culturist; as, for example, how to forcé fruits to as: sume the shape of any animal, or even the form of the human visage; how to produce pomegranates without seeds, figs of two colours, &c. (Schöll, Hist. Lit. Gr., vol. 4, p. 205, and 5,269. — Biographie Unirerselle, vol. 1, p. 274.)—II. The surname of the Scipios, from their victories in Africa over the Carthaginians. (Vid. Scipio.)—III., IV., V. (Vid. Supplement.) AGAclytus. Vid. Supplement. Agallis. Wid. Supplement. AGAMEDE. Wid. Supplement. AGAMEDEs and TRophonius, two architects and brothers, who built the temple of Apollo at Delphi, when erected for the fourth time. (Böckh, ad Pind., Fragm., vol. 3, p. 570.) According to Plutarch, they were informed by the god, when asking him for a recompense, that they would receive one on the seventh lay from that time, and were ordered to spend the intervening period in festive indulgence. They did so, and on the seventh night were found dead in their beds. (Plut., Consol. ad Ap.–Op., ed. Reiske, vol. 6, p. 413, seq.). Cicero relates the same story, but makes the two brothers ask Apollo for that which was best for man (“quod esset optimum homini,” where Plutarch merely has aireivulatov), and also gives the prescribed time as three days. (Cic., Tusc. Quaest., 1, 47.) A very different version, however, is found in Pausanias. This writer informs us, that Agamedes and Trophonius were the sons of Erginus, monarch of Orchomenus, or rather that Trophonius was the son of Apol. lo, and Agamedes of the king. When they had attained to manhood, they became very skilful in building temples for the gods, and palaces for kings. Among other labours, they constructed a temple for Apollo at Delphi, and a treasury for Hyrieus. (Wid. Hyrieus.) In the wall of this building they placed a stone in such a manner that they could take it out whenever they pleased; and, in consequence of this, they carried away from time to time portions of the deposited treasure. Agamedes was at last caught in a trap placed so as to secure the robber, whereupon his brother cut off his head in order to prevent discovery. After this, Trophonius was swallowed up in an opening of the earth, in the grove of Lebedea. The whole story appears to wear a figurative character. Erginus is the protector of labour (épyivoc, pyov); Trophonius is the “nourisher” (Tpépa, Tpopóc); and Agamedes is the “very prudent one” (äyav and us/doc.). Trophonius, even after he has descended to the lower world, makes his voice to be heard from those profound depths. He rules over the powers of the abyss, becomes Jupiter-Trophonius, and gives counsel to those who have the courage to descend into the cave at Lebedea. He is Hades, the wise and good deity, as Plato calls him (Phaedon, $68). He is therefore, also, the supreme intelligence that rules in the lower world, which serves as a guide to the souls of the departed, and accompanies them in their migrations. In the name Hyrieus, moreover, we see “a keeper of bees,” a “bee-master” (Tptetic, from ipov, Üptov, “a beehive”), and the bee was connected with the mysteries of Ceres, and also the transmigration of souls. There is, moreover, a strong analogy between the story as here told, and that related : the Egyptian monarch Rhampsinitus. Both fables appear to be allegorical illustrations, connected with agriculture. (Creuzer, Symbolik, vol. 2, p. 381–Guigniaut, vol. 2, p. 330) AGAMEMNoN, king of Mycenae and commander of the Grecian forces against Troy. He was brother to Menelaus, and was, according to most authorities, the son of Plisthenes. As, however, Plisthenes died young, and his widow Aérope was taken in marriage by Atreus, the sons of Plisthenes, Agamemnon and Menelaus namely, were brought up by their grandfather, now become their stepfather, and were called Atridae, as if they had been his own sons. (Apollod, 3, 2, 2.—Heyne, ad loc.—Schol. ad Il., 2, 249.) On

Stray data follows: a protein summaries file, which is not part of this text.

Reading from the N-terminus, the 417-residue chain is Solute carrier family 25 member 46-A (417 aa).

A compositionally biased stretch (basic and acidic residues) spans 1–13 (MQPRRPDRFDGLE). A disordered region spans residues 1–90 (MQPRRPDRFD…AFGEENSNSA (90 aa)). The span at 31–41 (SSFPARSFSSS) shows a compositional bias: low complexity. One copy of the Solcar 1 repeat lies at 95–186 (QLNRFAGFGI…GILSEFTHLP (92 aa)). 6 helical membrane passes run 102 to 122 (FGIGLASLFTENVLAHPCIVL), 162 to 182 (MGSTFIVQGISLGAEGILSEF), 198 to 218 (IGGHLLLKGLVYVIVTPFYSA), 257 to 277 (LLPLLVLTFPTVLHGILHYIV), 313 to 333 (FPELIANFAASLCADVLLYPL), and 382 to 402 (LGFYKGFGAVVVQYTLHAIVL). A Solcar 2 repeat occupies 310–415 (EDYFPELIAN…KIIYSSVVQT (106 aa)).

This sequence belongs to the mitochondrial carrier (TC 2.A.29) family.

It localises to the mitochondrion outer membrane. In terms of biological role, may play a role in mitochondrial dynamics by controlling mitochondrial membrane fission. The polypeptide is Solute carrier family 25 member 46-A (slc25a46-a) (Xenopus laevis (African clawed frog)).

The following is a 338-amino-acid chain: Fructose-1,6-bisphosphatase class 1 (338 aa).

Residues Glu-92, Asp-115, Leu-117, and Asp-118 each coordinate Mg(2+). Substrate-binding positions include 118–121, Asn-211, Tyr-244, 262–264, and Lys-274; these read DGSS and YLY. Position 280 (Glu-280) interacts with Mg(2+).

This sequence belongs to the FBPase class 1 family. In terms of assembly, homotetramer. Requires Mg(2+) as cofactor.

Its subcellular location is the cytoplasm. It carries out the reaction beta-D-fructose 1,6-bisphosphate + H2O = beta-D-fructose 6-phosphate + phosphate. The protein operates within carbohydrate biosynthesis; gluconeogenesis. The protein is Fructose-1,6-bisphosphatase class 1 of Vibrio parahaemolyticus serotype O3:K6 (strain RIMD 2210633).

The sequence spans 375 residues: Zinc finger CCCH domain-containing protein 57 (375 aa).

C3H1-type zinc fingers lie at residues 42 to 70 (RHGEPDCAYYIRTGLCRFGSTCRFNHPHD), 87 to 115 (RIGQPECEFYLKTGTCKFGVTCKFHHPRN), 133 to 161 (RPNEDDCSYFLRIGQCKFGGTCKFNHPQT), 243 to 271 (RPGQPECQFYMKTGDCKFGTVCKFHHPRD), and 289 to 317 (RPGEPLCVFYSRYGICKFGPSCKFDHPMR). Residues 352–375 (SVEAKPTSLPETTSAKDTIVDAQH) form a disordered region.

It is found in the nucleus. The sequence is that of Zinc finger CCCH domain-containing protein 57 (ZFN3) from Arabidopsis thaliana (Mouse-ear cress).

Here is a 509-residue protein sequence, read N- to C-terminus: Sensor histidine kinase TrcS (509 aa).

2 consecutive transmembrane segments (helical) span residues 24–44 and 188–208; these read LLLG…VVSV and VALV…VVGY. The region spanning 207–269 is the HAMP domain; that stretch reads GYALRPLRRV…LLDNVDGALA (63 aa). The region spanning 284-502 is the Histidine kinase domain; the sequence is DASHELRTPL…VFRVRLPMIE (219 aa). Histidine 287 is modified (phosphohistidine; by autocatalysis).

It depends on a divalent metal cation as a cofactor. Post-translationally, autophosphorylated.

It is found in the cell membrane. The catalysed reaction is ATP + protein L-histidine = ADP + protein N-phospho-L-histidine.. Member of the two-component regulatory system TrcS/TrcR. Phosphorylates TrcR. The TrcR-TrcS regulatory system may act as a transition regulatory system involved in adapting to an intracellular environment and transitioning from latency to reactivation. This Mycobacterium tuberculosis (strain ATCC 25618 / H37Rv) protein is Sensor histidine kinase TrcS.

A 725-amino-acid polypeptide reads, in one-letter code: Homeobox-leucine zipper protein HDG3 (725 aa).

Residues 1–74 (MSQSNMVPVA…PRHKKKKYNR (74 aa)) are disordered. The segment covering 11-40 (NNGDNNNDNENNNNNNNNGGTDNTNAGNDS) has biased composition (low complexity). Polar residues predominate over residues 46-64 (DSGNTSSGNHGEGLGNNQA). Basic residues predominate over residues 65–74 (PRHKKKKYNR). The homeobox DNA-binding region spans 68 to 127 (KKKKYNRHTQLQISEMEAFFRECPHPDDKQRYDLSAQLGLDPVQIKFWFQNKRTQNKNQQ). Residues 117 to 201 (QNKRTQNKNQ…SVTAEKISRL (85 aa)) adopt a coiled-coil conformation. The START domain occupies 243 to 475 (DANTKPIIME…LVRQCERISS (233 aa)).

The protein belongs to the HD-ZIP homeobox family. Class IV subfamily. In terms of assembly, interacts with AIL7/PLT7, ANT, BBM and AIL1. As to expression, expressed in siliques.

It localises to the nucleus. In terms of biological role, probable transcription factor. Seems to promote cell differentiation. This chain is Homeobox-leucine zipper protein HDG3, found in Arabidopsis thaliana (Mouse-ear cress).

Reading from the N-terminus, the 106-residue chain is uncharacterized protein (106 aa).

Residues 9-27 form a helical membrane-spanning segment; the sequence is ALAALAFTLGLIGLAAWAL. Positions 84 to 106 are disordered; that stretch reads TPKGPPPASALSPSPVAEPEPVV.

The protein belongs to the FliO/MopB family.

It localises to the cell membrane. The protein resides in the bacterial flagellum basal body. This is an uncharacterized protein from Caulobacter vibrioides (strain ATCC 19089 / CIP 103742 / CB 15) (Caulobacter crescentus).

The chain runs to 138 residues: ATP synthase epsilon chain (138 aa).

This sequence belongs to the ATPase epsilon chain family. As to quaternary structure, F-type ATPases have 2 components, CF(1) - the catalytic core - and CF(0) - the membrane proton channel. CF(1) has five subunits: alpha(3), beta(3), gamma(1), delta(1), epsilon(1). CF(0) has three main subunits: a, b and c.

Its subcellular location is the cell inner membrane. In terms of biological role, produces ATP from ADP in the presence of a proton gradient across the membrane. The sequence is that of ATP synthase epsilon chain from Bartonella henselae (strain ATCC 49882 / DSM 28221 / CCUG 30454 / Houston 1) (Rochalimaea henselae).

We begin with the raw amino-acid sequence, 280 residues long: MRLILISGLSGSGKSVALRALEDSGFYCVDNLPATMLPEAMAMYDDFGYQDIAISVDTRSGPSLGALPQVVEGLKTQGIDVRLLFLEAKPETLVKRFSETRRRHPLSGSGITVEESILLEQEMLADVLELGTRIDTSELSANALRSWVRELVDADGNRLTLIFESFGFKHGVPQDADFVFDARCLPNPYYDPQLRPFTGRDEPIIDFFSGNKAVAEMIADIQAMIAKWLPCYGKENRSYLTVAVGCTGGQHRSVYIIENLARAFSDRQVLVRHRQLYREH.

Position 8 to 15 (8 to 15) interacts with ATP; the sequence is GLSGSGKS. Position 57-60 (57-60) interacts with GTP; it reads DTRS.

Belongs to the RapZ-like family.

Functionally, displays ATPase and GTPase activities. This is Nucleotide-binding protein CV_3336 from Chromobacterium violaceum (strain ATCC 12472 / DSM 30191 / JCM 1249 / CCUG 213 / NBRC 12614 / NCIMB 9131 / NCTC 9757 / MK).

the murder of Atreus (vid. Atreus, AEgisthus), and the accession of his uncle Thyestes to the vacant throne, Agamemnon fled to Sparta, accompanied by his brother Menelaus, after having previously found an asylum, first with Polyphides, king of Sicyon, and then with Oeneus, king of Calydon. Tyndarus was reigning at Sparta, and had married his daughter Clytemnestra to a son of Thyestes; but, being dissatisfied with the al. liance, he stipulated with Agamemnon to aid him in recovering the kingdom of Atreus, provided he would carry off Clytemnestra and make her his queen. This stipulation was agreed to ; and the plan having succeeded, Agamemnon married the daughter of Tyndarus, and became the father of Orestes, Iphigenia (or Iphianassa), Laodice (or Electra), and Chrysothemis. Agamemnon was one of the most powerful princes of his time, and on this account was chosen commander-in-chief of the Greeks in their expedition against Troy. The Grecian fleet being detained by contrary winds at Aulis, owing to the wrath of Diana, whom Agamemnon had offended oy killing one of her favourite deer, Calchas, the soothsayer, was consulted, and he declared that, to appease the goddess, Iphigenia, the monarch's eldest daughter, must be sacrificed. She was accordingly led to the altar, and was about to be offered as a victim, when (contrary to the statement of Virgil that she was actually immolated) she is generally said to have suddenly disappeared, and a of to have been substituted by the goddess herself (Wid. Iphigenia.)—The dispute of Agamemnon with Achilles, before the walls of Troy, respecting the captive Chryseis; the consequent loss to the Greeks of the services of Achilles; his return to the war, in order to avenge the death of Patroclus; and his victory over Hector, form the principal subject of the Iliad.— In the division of the captives after the taking of Troy, Cassandra, one of the daughters of Priam, fell to the lot of Agamemnon. She was endued with the gift of prophecy, and warned Agamemnon not to return to Mycenae; but from the disregard with which her predictions were generally treated (vid. Cassandra), ho was deaf to her admonitory voice, and was consequently, upon his arrival in the city, assassinated, with her and their two children, by his queen Clytemnestra and her paramour AEgisthus. (Vid. Clytemnestra, AEgisthus.) The manner of Agamemnon's death is va. riously given. According to the Homeric account, the monarch, on his return from Troy, was carried by a storm to that part of the coast of Argolis where AEgisthus, the son of Thyestes, resided. During his absence, AEgisthus had carried on an adulterous intercourse with Clytemnestra, and he had set a watchman, with a promise of a large reward, to give him the earliest tidings of the return of the king. As soon as he learned that he was on the coast, he went out to welcome him, and invited him to his mansion. At the banquet in the evening, however, he placed, with tho participation of Clytemnestra, twenty men in concealment, who fell on and slaughtered him, together with Cassandra and all his companions. They died not, however, unavenged, for Ægisthus alone was left alive. (Od., 4, 512, seqq. Od., 11, 405, seqq.) The posthomeric account, followed by the Tragic writers, makes Agamemnon to have fallen by the hands of his wife, after he had just come-forth from the bath, and while he was endeavouring to put on a garment, the sleeves of which had been sewed together, as well as the opening for the head, and by which, of course, all his movements were obstructed, and, as it were, fettered. (Schol. ad Eurip., Hec., 1277.--Compare Eurip., Orest., 25. — AEsch, Agam., 1353. Id., Eumen. 631.) His death was avenged by his son Orestes. (Vid. Orestes.) Before concluding this article, it may not be amiss to remark, that Homer knows nothing of Plisthenes as the father of Agamemnon and Menelaus; he calls them simply the offspring of Atreus. Accord.